Here after are given the statements of some EU countries that have expressed their deep concern about the deterioration of the situation in these regions:

UN Permanent Representative of France:

“It is essential that an independent and impartial process to fight impunity for perpetrators of abuses be implemented. There will be no peace without accountability for the perpetrators and justice for the victims. This is an essential condition for sustainable stabilization and the prevention of new cycles of violence.”

UN Permanent Representative of Lichtenstein:

Numerous cases of serious and wide-scale human rights violations and abuses have been reported, including enforced disappearances, forced displacements, sexual violence, torture, as well as arbitrary and mass killings. We strongly condemn any such acts.

The lack of information about and the hindrance of access to immediate crisis situations within the conflict area further aggravate the humanitarian situation. The withholding of humanitarian assistance and services further magnifies the suffering of civilians.

We call on all parties to the conflict to hold thorough and impartial investigations into all allegations of serious violations and abuses of international human rights law and international humanitarian law, in particular of recent killings in Western Ethiopia as reported by the High Commissioner for Human Rights”

UN Permanent Representative of Germany:

The killings of hundreds of people in the West Wollega zone last week, forcing thousands to flee and some having reportedly been abducted was a horrific act. Reports like these remind us, that armed conflicts in Ethiopia must end and accountability for victims must be ensured.”

UN Permanent Representative of Netherlands:

Recent outbursts of violence in the Oromia region, as well as in Benishangul-Gumuz and Gambella, have unfortunately again resulted in various grave human rights abuses and violations and violations of international humanitarian law by different parties. They are a tragic reminder that violence driven by political marginalization and the urge for transitional justice, national reconciliation and healing are not just limited to Ethiopia’s Northern parts.”

UN Permanent Representative of Luxembourg:

“13 million people are in need of urgent food aid in northern Ethiopia. My country condemns the use of hunger as a weapon of war and we call on all parties to the conflict – first and foremost the governments of Ethiopia and Eritrea – to remove all obstacles to humanitarian access to the regions of Tigray, Afar, and Amhara.

Recent reports of ethnic cleansing, as well as other war crimes and crimes against humanity, are extremely disturbing.

We urge the Ethiopian government to seize the opportunity to cooperate fully with the International Commission of Human Rights Experts and conduct independent and credible investigations into all human rights violations and abuses.”

A few NGOs were able to express themselves on the situation in Ethiopia and alert the Council, the Member States and the Commission’s Experts on the serious human rights violations and atrocities that are being committed there.

Some shared their reports on what is occurring on the ground, alerting to what is going on for certain ethnic groups such as the Amharas, who need to have the atrocities they are suffering focused on and included in the Commission’s investigation.

As Christian Solidarity Worldwide (CSW) which informed that « On 18 June at least 200 people, mostly Amhara, were killed amid disputes regarding responsibility” and CIVICUS that is “seriously alarmed by reports of crimes against humanity amidst a wide range of human rights violations, including mass killings, sexual violence, and military targeting of civilians. On 18 June more than 200 people, mostly from the Amhara ethnic community, were reportedly killed in an attack in the country’s Oromia region. About 12 journalists were arrested and detained incommunicado. Two have been reported murdered.”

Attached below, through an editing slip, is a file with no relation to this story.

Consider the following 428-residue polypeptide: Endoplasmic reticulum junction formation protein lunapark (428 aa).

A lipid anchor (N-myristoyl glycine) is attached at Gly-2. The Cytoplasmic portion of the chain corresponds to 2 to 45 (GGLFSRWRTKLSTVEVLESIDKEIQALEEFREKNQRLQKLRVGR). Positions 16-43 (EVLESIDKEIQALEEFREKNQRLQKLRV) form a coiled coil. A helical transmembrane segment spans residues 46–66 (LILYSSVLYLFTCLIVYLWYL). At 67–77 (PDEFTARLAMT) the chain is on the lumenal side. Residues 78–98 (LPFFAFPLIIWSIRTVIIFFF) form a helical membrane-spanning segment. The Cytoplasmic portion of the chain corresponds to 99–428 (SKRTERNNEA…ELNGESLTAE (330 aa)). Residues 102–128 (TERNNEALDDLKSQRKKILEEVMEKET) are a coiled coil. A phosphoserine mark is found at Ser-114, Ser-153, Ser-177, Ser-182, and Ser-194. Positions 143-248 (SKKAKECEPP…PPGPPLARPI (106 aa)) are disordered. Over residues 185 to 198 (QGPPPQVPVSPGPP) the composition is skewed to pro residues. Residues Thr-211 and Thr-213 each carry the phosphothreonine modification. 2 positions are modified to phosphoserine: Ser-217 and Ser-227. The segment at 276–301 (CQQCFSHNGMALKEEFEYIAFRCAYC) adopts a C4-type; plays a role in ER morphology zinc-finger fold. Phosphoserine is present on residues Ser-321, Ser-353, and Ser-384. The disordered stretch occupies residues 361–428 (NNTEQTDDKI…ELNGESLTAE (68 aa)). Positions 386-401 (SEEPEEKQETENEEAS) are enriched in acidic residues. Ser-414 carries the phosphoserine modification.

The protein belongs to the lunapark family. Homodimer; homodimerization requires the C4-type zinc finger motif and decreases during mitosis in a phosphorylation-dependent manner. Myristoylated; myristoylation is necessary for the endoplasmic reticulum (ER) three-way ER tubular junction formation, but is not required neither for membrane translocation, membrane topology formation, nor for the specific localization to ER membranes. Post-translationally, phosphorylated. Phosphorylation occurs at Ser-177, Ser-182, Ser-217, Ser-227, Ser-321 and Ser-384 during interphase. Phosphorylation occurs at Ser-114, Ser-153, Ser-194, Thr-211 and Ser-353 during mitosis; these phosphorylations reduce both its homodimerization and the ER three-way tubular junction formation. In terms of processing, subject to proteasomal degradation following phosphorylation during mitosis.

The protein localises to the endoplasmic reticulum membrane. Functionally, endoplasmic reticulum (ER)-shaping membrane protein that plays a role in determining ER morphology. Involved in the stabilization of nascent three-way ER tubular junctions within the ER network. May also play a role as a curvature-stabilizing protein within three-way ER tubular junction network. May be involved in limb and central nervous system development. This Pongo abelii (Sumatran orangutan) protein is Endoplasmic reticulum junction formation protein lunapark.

And it was CAP Liberté de Conscience together with Human Rights Without Frontiers that alerted the Council, the Member States and the Commission’s Experts on this specific issue suffered by Amharas civilians, by submitting an oral statement about Ethiopia’s mass arrests of Amharas:

CAP Liberté de Conscience along with Human Rights Without Frontiers and other international NGOs, we are very concerned about a recent wave of mass arrests and disappearances of Amhara activists, journalists and other critics by the Ethiopian federal government.

More than four thousand five hundred people were arrested in the Amhara region by the end of May, officials said.

Amongst them:

a four-year old boy Ashenafi Abebe Enyew

a seventy six year old historianTadios Tantu

academician Meskerem Abera

journalists. Temesgen Desalegn and Meaza Mohammed

By mid-June, the little boy, the academician, and journalist Meaza were released after spending some time in detention.

The Amharas, the second-largest ethnic group in Ethiopia, have repeatedly complained about the lack of protection of the federal government when Tigray and Oromo forces invaded their region and attacked civilians.

We recommend that the International Commission of Human Rights Experts on Ethiopia investigate the recent mass arrests of Amharas, locate their places of detention and the way they are treated.”

Today 12 000 Amharas are in detention.

Amongst them :

  • journalist Temesgen Desalegn. The court has decided that he should be liberated but the government refused to release him. He is still in prison with false accusations of the federal government.
  • Mr. Sintayehu Chekol from Balderas Party detained in Behar Dar and released from prison by Amhara regional authorities on the June 30, 2022 but hijacked right at the door of the prison by federal forces and imprisoned in Addis Ababa.
  • Other journalist like Mr. Wogderes Tenaw Zewdie arrested on the 2nd of July 2022.
  • Other journalist from Ashara Media also are still in detention.